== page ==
bugatti veyron super sport
It might surprise you to learn the majority of Camaros, Challengers and Mustangs sold are fitted with the smallest engines offered. Yet, when we think of those cars, we envision them with fire breathing V8 engines. These “halo” versions are the models upon which their reputations ride. The soup du jour in this category is the 707-horsepower Dodge Challenger SRT Hellcat, the reigning horsepower champion. But it isn’t alone; nearly every performance car out there has an ultimate model, regardless of its country of origin. Let’s take a look at some of these higher performing high performance car models.
Boasting a 450-horsepower V8 in comparison to its base model A5 sibling’s 220 horsepower turbo four; yes, the RS 5 really is twice the car. However, this doesn’t mean the A5 is lousy; the RS 5 is simply that good. The subtle styling modifications Audi does to differentiate the RS 5 are very tasteful and make an already handsome car even more so. Further, when you go RS 5, you pretty much get the full range of comfort and convenience features offered for Audi’s coupe. High performance plus all the toys—what’s not to love? Pricing starts at $70,900.
BMW’s M6 Competition Package turns the already scintillating 6 Series BMW into a tire-shredding ground jet. Its screaming twin turbocharged V8 makes 575 horsepower in comparison to the base model’s 315-horsepower turbocharged inline six. That’s right up there with the most powerful road cars you can buy today. Suspension and steering modifications, along with a specific set of alloy wheels and stickier tires give the M6 Competition Package more responsiveness and agility as well. Ah, but you say, “What about the M5 Competition Package? It has all the same gear.” Yeah—the M6 is faster. Pricing starts at $119,200.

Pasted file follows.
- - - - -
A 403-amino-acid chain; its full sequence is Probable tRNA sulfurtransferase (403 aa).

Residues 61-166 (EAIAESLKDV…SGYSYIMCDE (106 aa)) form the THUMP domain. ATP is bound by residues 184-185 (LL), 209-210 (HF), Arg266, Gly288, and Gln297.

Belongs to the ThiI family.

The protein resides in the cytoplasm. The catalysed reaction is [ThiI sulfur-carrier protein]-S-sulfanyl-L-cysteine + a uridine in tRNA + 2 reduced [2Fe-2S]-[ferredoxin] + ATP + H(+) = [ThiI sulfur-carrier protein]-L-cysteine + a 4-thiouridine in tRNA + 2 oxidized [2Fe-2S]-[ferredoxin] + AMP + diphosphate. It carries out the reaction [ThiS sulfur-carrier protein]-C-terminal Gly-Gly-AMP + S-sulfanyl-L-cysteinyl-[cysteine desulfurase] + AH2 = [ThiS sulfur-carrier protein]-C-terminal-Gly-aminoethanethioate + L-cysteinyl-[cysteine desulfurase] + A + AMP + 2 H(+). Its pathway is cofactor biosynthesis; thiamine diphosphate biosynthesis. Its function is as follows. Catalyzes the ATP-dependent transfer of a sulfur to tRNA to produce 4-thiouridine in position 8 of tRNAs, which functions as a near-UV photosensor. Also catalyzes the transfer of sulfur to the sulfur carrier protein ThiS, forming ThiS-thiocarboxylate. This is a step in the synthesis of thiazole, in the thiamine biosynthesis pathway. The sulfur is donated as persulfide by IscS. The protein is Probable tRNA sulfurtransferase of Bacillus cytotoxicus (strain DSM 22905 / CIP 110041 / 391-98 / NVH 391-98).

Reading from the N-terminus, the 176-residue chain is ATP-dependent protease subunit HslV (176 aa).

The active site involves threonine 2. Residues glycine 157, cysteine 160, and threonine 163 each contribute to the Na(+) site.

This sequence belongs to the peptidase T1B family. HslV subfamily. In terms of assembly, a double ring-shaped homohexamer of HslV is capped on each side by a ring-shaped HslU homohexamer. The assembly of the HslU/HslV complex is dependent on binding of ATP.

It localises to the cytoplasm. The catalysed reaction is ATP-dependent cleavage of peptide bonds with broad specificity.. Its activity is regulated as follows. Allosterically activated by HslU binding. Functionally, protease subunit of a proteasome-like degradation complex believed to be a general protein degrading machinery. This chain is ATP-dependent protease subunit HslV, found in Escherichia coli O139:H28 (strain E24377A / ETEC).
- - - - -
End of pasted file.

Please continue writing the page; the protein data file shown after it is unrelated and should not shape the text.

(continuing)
The fastest version of the fastest series production automobile the world has ever known, the Veyron 16.4 Grand Sport Vitesse boasts a top speed of 255 miles per hour, compared to the base Veyron’s terminal velocity of 253. Huge difference—right? Yeah, we thought so too. But still, more is more, and if we’re talking higher performing high performance car models—it doesn’t get any higher performing than this. The Bugatti Veyron 16.4 Grand Sport Vitesse pumps 1,200 horsepower out of a quad-turbocharged 16-cylinder engine. With a zero to 60 of just over two seconds, pricing starts at $2,500,000.
Talk about range; the base Camaro gets 323 horsepower from a 3.6-liter V6 with 278 ft-lbs of torque. Meanwhile, at the other end of the spectrum, the ZL1 gets 580 horsepower and 556 ft-lbs of torque from an all-aluminum supercharged 6.2-liter V8 to accelerate to 60 from rest in just under four seconds. To keep all of that power manageable, the ZL1 also uses a magnetic suspension system and Brembo brakes. The Chevrolet Camaro ZL1’s independent suspension setup is backed by a performance traction management system with five different settings, adapted from its Corvette sibling. Pricing starts at $55,355.
Photo by General Motors
With 650 horsepower and 650 ft-lbs of torque, the 2015 Chevrolet Corvette Z06, due in early 2015, sounds considerably more enticing than the “base” 460-horsepower Corvette Stingray. It’s still a bit too early to quote performance figures, or even the starting price, but the 2015 Corvette Z06 holds the potential for being the highest performing street Corvette ever. And yes, we are aware the previous version of the Corvette’s ZR1 model offered more power. However, this lighter and more aerodynamic new Z06 should be capable of even more performance. We’ll find out when it goes on sale next year.